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The Anderson Case

The Anderson case was a 1999 case where the defendants (the Andersons) defrauded investors of millions in a Ponzi scheme (you can read about what a Ponzi scheme by clicking here).

When the Andersons knew troubles were brewing with the clients they bilked out of millions, they transferred to a Cook Island Trust (Foreign Asset Protection Trust (FAPT)) several million dollars.  The Andersons were co-trustees of the trust along with a local foreign trust company.  When the lawsuit was filed, by the rules of the trust, the Andersons were dropped as co-trustees and the remaining foreign trustee was the only person/entity that could authorize the disbursement of money from the foreign trust.

To make a long story short, the court in Anderson threw the clients in jail for contempt of court when they refused the court’s demand that the Anderson as co-trustees bring the money from the Cook Islands back to the states where it could be divided out by the court at the conclusion of the case against the Andersons.

The Andersons argued that, when the suit was filed and a demand was made on the trust to bring the money back to the U.S., they were automatically terminated as trustees and did not have the authority under the foreign jurisdiction to take money out of the trust and bring it back to the U.S.  This argument normally would have worked except that the Andersons set up the foreign trust with knowledge that a lawsuit was imminent.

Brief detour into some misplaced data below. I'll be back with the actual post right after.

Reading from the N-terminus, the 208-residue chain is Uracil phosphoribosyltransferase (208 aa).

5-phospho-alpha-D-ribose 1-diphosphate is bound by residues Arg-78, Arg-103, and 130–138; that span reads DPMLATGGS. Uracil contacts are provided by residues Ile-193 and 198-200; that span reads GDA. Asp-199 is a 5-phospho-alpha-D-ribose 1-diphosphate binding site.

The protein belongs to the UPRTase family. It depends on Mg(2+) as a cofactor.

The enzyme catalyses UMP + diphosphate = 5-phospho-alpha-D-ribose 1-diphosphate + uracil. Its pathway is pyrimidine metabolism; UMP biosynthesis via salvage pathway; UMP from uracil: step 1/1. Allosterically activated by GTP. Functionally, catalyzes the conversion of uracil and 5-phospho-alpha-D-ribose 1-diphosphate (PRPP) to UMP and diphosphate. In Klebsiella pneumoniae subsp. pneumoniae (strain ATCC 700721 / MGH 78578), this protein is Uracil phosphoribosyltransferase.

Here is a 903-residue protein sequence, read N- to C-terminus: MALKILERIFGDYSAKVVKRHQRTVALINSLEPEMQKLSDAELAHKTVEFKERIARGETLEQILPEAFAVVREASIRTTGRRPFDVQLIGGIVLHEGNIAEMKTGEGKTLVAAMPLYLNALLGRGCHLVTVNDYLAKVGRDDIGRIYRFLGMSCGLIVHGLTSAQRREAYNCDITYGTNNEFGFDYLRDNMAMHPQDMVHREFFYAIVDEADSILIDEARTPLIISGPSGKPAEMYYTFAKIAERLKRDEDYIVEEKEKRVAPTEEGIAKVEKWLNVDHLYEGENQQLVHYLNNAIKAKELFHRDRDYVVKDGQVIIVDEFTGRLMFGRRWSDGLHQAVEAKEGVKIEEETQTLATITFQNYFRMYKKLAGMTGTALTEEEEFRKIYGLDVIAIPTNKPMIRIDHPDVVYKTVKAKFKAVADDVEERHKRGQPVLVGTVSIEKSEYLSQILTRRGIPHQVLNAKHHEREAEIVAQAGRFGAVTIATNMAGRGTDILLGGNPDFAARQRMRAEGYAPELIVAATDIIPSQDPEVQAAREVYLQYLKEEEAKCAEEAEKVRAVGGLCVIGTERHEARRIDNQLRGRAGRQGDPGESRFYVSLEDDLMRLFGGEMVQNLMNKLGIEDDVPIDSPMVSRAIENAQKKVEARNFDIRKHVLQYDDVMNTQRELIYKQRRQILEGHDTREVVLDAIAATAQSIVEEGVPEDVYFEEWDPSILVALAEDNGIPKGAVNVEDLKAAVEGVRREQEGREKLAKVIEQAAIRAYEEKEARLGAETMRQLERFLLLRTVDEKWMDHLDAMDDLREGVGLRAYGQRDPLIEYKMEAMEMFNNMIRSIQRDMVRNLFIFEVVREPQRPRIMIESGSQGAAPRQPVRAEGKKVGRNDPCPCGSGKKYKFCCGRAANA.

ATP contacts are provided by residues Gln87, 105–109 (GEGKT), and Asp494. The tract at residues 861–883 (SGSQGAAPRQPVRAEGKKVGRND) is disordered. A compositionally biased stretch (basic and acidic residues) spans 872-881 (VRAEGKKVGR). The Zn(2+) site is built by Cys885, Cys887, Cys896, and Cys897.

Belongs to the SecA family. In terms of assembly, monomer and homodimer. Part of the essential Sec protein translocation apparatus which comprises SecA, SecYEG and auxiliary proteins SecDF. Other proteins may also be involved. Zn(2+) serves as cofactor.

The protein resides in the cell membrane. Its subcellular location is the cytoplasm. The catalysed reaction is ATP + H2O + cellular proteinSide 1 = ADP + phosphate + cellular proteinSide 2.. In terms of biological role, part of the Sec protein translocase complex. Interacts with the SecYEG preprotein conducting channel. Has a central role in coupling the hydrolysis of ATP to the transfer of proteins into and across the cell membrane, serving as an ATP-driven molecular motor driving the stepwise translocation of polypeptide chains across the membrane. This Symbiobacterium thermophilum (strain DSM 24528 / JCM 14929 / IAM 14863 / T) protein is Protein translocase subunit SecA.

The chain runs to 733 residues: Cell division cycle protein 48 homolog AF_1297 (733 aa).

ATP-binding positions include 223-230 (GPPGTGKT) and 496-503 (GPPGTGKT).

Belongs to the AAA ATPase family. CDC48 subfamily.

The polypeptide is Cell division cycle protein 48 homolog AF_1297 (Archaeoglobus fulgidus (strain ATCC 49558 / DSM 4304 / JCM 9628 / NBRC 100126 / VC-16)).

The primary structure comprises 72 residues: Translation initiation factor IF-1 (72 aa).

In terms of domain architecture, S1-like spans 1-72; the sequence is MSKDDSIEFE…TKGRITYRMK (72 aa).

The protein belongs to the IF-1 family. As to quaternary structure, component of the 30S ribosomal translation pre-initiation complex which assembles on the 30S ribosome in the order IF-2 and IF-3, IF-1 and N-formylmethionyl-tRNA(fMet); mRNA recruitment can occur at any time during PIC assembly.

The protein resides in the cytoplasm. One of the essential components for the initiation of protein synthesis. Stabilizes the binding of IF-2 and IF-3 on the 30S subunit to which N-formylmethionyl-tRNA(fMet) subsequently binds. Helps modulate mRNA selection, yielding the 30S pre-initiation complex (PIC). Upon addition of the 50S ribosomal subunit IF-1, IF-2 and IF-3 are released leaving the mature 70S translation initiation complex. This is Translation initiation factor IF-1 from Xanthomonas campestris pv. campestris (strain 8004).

Could a court hold you in contempt of court and throw you in jail if you did not bring money back to the states after you deposited it into an offshore trust?

It is very unlikely that a U.S. court would hold someone in contempt of court if the money transferred to a properly set-up offshore trust was done for a legitimate business purpose and done before there was an awareness of future litigation. The Anderson case is a classic example that bad facts make bad law, and why the APS™ believes the Anderson case only applicable to clients if they are making transfers to an offshore trust with the knowledge of potential litigation.